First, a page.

Dune – “a mind-blowing cinematic experience”

Source: fransoopatrick (via Pixabay)

By Iris Knapman | Review Editor

The greatly anticipated movie adaptation of Frank Hubert’s Dune has finally landed in cinemas in what can only be described as a qualified success. The movie not only grossed $223.2 million in North America, easily becoming David Villeneuve’s most financially successful project, but has received critical acclaim among fans of the original book. Its all-star cast, fantastic visuals, and score composed by the celebrated Hans Zimmer work in tandem to create what is, objectively, a mind-blowing cinematic experience.


If interstellar political intrigue, ancient religious prophecies, and a hopeless fight for survival on an alien planet intrigues you, then Dune is absolutely for you. Dune did faction warfare years before Game of Thrones, immersing us in the affairs of House Atreides as a power player within the Empire. Here’s the premise: the Emperor strips the barbaric House Harkonnen of its fiefdom over Arrakis, a colonised desert planet rich in melange or “spice,” a psychedelic drug necessary for continued space travel after the in-universe ban on computer technology. Instead, the sandy death trap is offered to Duke Leto of Atreides, the protagonist Paul’s father.

While the spice market generates much in terms of wealth and power, it would be foolish to consider it a gift from the Emperor. It is explained that House Atreides’ influence within the empire rivals that of the Emperor himself. Therefore, there is likely a fatal catch to his newfound territory. Leto, aware that the lives of his family (and his own) are being threatened, seeks to use it to his advantage.

The Atreides family descend into their duties and establish a relationship with the Fremen, the Arrakis natives with bright blue eyes due to their long-term exposure to spice, and believers in a prophecy that promises a “mahdi” (meaning guided one, or savior) will come to them from another world and lead them to Paradise. Leto hopes that the manpower of the Fremen will be enough to prevent Arrakis from falling under the oppressive Harkonnen rule again (and instead swap it for the less oppressive Atreides rule, I suppose) and protect his family from destruction.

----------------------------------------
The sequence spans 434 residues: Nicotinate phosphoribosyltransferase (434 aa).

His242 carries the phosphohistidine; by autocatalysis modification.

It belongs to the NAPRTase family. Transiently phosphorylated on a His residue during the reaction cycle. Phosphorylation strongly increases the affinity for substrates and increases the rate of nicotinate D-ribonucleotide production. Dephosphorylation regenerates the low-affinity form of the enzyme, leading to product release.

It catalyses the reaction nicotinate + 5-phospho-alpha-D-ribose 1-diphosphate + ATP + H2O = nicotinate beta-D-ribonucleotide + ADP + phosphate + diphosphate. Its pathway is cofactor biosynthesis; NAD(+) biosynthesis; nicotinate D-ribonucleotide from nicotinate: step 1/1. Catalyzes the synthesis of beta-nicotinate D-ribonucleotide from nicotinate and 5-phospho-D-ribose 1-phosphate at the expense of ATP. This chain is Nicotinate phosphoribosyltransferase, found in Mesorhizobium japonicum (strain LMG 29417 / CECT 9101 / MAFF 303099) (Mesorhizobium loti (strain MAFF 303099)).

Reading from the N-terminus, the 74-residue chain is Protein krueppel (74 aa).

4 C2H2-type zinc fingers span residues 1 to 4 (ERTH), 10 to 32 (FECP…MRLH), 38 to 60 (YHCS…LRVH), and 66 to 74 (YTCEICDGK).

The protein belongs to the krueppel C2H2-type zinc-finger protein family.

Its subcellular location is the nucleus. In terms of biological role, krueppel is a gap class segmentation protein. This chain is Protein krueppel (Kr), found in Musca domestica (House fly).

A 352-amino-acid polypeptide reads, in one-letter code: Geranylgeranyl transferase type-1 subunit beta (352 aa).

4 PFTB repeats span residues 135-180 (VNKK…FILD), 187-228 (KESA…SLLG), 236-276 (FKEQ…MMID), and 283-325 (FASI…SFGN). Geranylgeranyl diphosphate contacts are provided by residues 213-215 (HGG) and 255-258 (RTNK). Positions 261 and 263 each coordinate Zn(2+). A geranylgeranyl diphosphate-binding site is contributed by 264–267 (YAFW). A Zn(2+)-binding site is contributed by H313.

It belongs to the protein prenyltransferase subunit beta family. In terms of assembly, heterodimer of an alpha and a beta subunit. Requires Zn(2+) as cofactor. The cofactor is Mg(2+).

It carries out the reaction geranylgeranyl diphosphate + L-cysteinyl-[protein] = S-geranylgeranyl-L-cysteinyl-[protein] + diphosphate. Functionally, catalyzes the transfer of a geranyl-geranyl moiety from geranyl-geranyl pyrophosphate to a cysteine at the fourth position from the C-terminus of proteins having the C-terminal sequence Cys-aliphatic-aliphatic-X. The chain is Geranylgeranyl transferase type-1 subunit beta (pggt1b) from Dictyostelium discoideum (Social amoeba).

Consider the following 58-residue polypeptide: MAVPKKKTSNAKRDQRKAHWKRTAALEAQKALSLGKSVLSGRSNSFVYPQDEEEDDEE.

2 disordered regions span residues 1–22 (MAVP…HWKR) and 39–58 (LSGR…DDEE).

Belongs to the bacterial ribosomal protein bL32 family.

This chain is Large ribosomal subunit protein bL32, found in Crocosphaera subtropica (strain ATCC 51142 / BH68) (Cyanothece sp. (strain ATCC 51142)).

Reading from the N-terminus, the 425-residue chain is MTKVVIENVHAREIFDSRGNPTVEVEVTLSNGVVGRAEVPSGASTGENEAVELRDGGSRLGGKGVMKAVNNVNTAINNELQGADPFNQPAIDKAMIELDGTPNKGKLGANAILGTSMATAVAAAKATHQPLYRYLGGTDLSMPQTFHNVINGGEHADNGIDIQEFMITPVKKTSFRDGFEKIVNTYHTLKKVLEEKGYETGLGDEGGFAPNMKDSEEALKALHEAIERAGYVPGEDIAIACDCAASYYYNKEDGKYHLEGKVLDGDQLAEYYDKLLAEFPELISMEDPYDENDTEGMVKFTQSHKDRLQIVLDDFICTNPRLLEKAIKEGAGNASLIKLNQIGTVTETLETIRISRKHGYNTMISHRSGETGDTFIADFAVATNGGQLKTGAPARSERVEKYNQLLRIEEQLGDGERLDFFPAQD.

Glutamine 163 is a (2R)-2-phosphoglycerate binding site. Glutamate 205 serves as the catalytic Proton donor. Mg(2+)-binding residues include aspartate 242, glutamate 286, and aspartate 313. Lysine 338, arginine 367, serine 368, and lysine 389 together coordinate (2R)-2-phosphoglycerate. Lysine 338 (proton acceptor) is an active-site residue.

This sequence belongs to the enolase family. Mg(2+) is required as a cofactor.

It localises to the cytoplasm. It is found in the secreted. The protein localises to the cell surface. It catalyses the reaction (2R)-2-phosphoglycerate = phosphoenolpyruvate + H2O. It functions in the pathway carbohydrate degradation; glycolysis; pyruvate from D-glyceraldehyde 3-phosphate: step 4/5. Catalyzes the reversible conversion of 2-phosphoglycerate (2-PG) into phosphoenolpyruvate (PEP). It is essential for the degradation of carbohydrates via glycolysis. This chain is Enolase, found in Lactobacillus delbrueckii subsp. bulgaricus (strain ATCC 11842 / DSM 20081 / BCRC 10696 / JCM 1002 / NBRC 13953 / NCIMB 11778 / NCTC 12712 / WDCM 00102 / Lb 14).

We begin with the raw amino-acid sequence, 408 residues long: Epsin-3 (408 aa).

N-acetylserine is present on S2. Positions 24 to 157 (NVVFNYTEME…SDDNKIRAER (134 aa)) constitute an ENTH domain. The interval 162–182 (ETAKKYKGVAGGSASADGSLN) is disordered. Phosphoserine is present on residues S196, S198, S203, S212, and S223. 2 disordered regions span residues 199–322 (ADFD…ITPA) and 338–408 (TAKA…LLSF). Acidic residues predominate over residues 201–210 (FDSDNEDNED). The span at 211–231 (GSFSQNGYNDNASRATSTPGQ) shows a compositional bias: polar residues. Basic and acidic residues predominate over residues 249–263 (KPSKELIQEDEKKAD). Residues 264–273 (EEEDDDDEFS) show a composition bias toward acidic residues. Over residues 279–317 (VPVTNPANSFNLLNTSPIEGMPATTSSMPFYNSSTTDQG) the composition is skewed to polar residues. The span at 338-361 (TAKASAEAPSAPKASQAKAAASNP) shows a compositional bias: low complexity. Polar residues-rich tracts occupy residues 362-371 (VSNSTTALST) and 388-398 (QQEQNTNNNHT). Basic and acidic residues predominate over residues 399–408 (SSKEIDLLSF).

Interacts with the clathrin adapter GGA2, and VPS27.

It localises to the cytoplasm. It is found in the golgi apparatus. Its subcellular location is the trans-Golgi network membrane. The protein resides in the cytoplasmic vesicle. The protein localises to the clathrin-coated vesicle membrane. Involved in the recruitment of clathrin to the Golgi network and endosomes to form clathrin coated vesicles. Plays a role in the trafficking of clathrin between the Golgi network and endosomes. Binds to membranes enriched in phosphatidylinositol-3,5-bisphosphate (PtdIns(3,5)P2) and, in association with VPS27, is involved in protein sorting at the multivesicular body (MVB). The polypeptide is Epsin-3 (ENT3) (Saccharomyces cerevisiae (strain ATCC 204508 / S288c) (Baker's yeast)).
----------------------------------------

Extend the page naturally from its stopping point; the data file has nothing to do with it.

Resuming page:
Any further explanation will be delving dangerously far into spoiler territory, and I would rather not spoil the potential experience for any of you persuaded by this review.

Coming to understand the political conflict and the subsequent suspense in watching a family devoted to one another thrust into a precarious situation lead to a thrilling watch and I left the cinema feeling inspired.

For someone who hasn’t read the book, the movie did quite a good job of explaining the lore without any jarring expository voice-overs or out-of-place dialogue. There was some information left unexplained (which had to be relayed to me by my friend who had read it), such as the existence of mentats, the professionals trained on melange to replace technology.


This movie was actually my first time seeing Timothée Chalamet in action, and he did a pretty good job considering Paul is meant to be fifteen. Chalamet’s youthful looks help to convey the character’s age on top of his acting ability. I imagine the casting direction was also grounded in Chalamet’s current popularity to draw further attention to the movie (outside of the original Dune fans.) He’s not the only other A-list actor to grace the screen, as he acts alongside other big names such as Spiderman’s Zendaya, Star Wars’ Oscar Isaac, Aquaman’s Jason Momoa, and former professional wrestler David Batista among others. Consequently, the performances were enjoyable across the board, and I saw them as their characters rather than themselves, which is a problem that sometimes arises with major actors.

Paul feels somewhat lacklustre, though this is less an issue with the movie or acting but the original book. Many protagonists suffer from being bland people called towards grand destinies, and Paul is one of them. Nevertheless, there are elements to his character I found endearing, such as him listening to educational holo-tapes to learn about Arrakis because he finds himself inexplicably drawn to the planet due to his visions.

Otherwise, other characters – such as his parents – felt like their own people with vital importance to the plot as opposed to figures designed only to propel Paul’s story forwards.


The enormous budget for this movie is made very apparent upon watching; the cinematography was beyond description, quite honestly. I found myself in awe at the beauty of this movie, as it’s been a long time since I saw a movie that truly wowed me in the visual department given the current standards of CGI. Dune has been described as unfilmable before due to the sheer effort it would take to accurately match the imagery conjured by Hubert. However, Villeneuve has achieved the impossible and I think he deserves credit for his ability to pull this off to great success.

Iris Knapman Review 

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